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— Anxiety

Allison Bornstein

The Stylist who believes when you’re wearing an outfit that you love, you stand straighter, you interact with people more enthusiastically, and you feel so much better about yourself. That is fashion as wellness.

Allison Bornstein meditating, with her hands in focus and close to the camera.

Your tagline and ethos is “Fashion is wellness.” What does that mean to you?

Fashion is wellness means that when you look good, you feel good. It’s not so much about the physical way you look. It’s the intention behind getting dressed and the care that you put into what goes on your body and how you’re presenting yourself to the world. We all have to get dressed, so it’s a practice that we all have access to. And we’re obviously also privileged to be able to express ourselves through what we wear. I understand that clothes can be so tied up in body image and socioeconomic things, but I really do believe that if you take time to think about who you want to be, what you want to project to the world, and create that with what you wear, it makes you feel so good.

I always say when you’re wearing an outfit that you love, you stand straighter, you interact with people more enthusiastically, and you feel so much better about yourself.

I always say when you’re wearing an outfit that you love, you stand straighter, you interact with people more enthusiastically, and you feel so much better about yourself. That is, fashion is wellness. And then, on the other hand, when you’re wearing something that feels uncomfortable, you’re tugging at it. Maybe you don’t like the shoes that you’re wearing. It really affects your mood. So again, this is something that we can own and have control over, so why not do it?

Over-the-shoulder view of Allison Bornstein in jeans and a black jacket, standing in front of a mirror.

You have a very loyal following. How do you use constructive criticism to help a client, but still make them feel good?

Accessibility is important. There are so many amazing people on Instagram that will say, buy this. I don’t necessarily want to tell you what to buy. I want you to look in your closet. You tell me what you have, and I will tell you how to wear it. It’s easy to look at something and think, I like this. And then you buy it. And you wonder, what do I do with it? It’s not about telling everybody they need a blue striped shirt. I don’t think that’s true. And I don’t think that there’s one blue striped shirt that’s great for everybody. It’s about using what you have and tailoring my approach to my clients.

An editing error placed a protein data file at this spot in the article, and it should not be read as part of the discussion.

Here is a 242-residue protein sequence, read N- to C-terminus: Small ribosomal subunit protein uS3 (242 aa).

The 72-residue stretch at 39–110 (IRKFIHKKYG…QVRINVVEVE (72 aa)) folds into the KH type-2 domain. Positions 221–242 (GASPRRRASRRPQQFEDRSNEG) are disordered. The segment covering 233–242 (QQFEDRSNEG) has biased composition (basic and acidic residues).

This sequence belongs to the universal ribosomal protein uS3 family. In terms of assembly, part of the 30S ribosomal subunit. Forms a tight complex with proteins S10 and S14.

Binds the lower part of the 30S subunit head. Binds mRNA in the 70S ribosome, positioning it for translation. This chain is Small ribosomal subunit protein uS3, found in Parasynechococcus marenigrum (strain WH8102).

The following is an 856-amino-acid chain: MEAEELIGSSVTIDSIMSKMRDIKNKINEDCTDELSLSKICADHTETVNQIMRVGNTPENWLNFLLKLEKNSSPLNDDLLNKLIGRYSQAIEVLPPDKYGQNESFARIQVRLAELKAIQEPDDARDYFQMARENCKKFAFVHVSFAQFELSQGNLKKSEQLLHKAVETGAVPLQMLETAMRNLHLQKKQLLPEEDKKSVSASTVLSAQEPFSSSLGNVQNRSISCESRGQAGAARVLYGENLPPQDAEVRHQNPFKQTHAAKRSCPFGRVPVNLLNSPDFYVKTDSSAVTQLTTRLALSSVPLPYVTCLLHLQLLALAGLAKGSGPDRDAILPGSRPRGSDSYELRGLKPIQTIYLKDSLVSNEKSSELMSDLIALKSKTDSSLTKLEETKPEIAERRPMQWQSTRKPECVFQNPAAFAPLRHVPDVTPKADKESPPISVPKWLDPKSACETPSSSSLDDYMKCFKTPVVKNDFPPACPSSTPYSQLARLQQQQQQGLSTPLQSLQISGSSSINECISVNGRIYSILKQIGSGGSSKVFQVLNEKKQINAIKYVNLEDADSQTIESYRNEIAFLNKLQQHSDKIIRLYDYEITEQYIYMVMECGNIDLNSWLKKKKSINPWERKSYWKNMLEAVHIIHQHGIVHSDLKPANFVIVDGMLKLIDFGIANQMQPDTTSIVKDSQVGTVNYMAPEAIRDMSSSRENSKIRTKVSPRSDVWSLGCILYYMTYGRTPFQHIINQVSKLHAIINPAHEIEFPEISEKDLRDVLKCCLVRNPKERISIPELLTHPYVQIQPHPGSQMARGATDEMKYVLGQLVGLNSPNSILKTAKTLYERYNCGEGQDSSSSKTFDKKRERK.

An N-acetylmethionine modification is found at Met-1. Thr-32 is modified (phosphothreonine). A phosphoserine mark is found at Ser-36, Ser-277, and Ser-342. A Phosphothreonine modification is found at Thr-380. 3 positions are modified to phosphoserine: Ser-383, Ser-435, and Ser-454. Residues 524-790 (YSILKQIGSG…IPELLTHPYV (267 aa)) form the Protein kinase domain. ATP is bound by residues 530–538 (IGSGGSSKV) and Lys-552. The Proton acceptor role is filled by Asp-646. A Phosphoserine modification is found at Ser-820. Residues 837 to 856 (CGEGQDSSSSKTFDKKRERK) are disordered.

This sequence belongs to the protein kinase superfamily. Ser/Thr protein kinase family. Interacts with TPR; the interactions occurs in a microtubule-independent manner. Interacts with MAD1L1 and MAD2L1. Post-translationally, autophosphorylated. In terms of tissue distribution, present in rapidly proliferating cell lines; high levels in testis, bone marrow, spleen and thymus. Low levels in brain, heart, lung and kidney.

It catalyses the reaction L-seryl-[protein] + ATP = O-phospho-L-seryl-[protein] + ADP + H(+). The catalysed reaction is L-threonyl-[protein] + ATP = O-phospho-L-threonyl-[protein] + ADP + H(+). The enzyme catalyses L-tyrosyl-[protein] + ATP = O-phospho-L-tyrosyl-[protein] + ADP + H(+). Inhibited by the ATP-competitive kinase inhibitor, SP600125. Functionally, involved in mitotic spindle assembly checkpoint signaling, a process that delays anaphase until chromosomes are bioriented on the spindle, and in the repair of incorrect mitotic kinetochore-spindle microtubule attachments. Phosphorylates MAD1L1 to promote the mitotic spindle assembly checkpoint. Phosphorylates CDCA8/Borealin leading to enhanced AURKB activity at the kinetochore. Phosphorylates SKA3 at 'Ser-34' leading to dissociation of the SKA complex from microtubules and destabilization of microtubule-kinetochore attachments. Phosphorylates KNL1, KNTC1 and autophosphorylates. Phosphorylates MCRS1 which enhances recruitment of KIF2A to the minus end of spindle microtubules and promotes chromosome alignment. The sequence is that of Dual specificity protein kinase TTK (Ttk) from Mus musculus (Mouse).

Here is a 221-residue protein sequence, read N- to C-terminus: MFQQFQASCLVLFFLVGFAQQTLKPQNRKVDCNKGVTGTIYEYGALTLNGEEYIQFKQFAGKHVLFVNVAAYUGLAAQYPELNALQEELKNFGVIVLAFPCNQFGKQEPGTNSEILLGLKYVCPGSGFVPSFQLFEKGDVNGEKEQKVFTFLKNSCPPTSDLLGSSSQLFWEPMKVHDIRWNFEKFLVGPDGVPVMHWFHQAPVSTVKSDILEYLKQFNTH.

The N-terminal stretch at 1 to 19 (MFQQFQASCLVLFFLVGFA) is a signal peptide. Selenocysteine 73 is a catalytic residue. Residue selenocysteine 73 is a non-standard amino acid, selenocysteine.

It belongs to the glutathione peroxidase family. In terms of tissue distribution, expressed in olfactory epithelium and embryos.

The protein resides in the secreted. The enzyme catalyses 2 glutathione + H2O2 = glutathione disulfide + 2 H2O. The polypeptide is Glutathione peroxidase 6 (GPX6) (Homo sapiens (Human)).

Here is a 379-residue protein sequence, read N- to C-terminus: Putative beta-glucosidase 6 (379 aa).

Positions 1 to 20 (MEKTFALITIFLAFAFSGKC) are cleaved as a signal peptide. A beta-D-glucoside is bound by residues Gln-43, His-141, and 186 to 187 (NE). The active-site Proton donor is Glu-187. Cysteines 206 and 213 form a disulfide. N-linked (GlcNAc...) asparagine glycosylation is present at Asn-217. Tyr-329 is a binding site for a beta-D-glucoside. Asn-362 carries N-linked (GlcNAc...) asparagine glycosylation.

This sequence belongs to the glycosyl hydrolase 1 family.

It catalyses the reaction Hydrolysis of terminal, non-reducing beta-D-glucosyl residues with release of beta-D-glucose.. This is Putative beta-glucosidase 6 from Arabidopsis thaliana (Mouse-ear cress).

Clients trust me because I give honest feedback, but I want it to be fun and enjoyable.

If something doesn’t look good, I’m going to explain to you why it doesn’t and how we can find something that does. It’s about being honest, but also being gentle because fashion and clothing can be a very vulnerable place for people. People’s closets are extremely personal, so it’s important to be a bit of a cheerleader to validate people, but then also to give honest feedback. I don’t want to say something looks good if it doesn’t.

How do you work with someone who has a difficult relationship with their body?

I’ll tell you something, 98.9% of women have a difficult relationship with their body. No matter what they look like, everybody has something. That is something that I notice no matter how much money we have, no matter what we look like, no matter what shape our body is. There’s always something that we’re trying to hide or something that we don’t like or something that somebody said 10 years ago that has stuck in our mind.

I love clothes so much, but the fashion industry hasn’t been so kind to different body types. So I understand why it’s a hard place to be.